score:92

Accepted answer

No, IEnumerable doesn't have many extension methods on it: IEnumerable<T> does. They are two separate interfaces, although IEnumerable<T> extends IEnumerable.

The normal LINQ ways of converting are to use the Cast<T>() and OfType<T>() extension methods which do extend the nongeneric interface:

IEnumerable<TextBox> textBoxes = Controls.OfType<TextBox>();
IEnumerable<Control> controls = Controls.Cast<Control>();

The difference between the two is that OfType will just skip any items which aren't of the required type; Cast will throw an exception instead.

Once you've got references to the generic IEnumerable<T> type, all the rest of the LINQ methods are available.

score:2

Linq utilized Generic Collections. ControlsCollection implements IEnumerable not IEnumberable<T>

If you notice this will not work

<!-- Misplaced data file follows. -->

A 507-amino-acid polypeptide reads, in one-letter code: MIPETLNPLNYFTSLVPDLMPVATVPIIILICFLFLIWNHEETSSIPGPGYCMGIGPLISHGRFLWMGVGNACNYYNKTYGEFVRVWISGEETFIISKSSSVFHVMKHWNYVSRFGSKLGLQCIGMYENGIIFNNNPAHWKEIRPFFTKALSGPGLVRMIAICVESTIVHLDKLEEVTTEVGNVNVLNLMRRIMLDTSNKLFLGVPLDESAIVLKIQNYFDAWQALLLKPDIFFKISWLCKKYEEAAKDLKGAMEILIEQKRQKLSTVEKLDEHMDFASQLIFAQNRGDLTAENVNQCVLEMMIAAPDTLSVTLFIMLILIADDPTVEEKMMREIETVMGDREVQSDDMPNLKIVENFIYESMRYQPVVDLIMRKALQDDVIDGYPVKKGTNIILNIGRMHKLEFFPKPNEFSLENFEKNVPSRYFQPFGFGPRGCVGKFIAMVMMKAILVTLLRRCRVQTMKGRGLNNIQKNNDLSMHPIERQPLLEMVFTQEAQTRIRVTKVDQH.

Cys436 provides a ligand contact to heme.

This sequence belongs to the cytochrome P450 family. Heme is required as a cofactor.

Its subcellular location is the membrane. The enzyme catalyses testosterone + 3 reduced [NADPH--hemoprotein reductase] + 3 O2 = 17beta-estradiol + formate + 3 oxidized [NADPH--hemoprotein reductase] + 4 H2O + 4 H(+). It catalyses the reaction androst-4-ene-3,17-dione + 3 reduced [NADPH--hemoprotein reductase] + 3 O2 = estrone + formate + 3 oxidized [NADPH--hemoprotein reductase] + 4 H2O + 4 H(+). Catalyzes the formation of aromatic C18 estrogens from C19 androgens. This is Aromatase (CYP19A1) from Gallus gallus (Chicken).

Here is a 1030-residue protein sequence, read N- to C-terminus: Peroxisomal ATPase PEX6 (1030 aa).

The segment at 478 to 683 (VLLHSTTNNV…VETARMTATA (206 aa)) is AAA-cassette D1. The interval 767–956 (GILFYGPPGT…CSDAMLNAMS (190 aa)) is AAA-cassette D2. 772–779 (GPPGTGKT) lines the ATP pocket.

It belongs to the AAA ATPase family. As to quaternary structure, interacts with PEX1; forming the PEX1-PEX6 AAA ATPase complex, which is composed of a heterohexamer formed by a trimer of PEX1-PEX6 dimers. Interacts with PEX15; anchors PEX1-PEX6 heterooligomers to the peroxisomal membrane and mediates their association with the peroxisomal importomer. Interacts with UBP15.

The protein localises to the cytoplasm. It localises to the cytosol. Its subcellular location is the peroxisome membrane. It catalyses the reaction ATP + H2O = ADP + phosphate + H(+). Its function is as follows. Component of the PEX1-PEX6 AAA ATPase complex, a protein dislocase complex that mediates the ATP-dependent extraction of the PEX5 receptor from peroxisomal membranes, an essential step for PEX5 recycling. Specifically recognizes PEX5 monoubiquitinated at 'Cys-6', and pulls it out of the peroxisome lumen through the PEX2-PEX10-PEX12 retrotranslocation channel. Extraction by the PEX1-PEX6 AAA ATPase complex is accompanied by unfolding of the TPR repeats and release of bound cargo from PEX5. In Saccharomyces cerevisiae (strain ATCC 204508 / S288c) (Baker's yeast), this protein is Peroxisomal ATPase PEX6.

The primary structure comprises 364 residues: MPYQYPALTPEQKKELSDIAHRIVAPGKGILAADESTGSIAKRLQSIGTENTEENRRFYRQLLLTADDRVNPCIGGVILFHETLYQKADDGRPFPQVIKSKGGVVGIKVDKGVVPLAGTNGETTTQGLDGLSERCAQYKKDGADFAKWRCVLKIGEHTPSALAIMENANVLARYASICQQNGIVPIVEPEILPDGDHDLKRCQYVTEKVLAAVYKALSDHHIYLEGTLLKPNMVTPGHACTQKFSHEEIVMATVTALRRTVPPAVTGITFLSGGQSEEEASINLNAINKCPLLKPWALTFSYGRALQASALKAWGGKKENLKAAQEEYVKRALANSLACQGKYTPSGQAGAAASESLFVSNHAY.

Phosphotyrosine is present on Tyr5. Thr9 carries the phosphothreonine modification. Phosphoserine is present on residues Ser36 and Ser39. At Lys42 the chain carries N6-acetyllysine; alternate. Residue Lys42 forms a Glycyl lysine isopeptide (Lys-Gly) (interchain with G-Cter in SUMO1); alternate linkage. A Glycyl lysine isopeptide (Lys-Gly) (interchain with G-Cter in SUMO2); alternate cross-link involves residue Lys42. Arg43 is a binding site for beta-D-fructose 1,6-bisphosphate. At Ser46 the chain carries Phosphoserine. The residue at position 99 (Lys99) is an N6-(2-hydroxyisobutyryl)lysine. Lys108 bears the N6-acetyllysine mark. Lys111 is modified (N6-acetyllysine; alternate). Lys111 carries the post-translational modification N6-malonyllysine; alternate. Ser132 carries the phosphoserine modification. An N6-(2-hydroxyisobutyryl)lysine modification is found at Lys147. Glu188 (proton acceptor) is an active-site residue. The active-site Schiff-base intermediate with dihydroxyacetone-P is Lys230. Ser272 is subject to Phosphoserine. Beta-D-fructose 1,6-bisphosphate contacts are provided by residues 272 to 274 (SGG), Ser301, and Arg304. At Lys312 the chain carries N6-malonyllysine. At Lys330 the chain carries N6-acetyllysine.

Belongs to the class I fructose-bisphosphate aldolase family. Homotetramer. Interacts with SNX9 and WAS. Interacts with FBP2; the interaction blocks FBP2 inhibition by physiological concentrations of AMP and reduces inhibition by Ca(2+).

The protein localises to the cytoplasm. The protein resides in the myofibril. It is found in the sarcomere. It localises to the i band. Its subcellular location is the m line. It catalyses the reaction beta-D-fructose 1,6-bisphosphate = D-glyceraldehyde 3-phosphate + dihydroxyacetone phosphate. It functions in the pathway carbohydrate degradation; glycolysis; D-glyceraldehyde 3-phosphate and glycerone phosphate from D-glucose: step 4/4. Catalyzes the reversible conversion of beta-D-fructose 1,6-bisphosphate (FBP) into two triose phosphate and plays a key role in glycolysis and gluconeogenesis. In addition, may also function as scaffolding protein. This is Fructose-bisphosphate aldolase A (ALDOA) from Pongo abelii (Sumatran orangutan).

((IEnumerable)page.Controls).Where(...

However, this does

((IEnumerable<Control>)page.Controls).Where(...

You can either cast to Generic IEnumerable<T> or access an extension method that does, like so:

 page.Controls.OfType<Control>().Where(c => c.ID == "Some ID").FirstOrDefault();

score:5

In addition to the answers provided by Jon Skeet and Dan Tao, you can use query expression syntax by explicitly providing the type.

Control myControl = (from Control control in this.Controls
                    where control.ID == "Some ID"
                    select control).SingleOrDefault();

score:11

This is just because the ControlCollection class came around before generics; so it implements IEnumerable but not IEnumerable<Control>.

Fortunately, there does exist a LINQ extension method on the IEnumerable interface that allows you to generate an IEnumerable<T> through casting: Cast<T>. Which means you can always just do this:

var c = Controls.Cast<Control>().Where(x => x.ID == "Some ID").SingleOrDefault();

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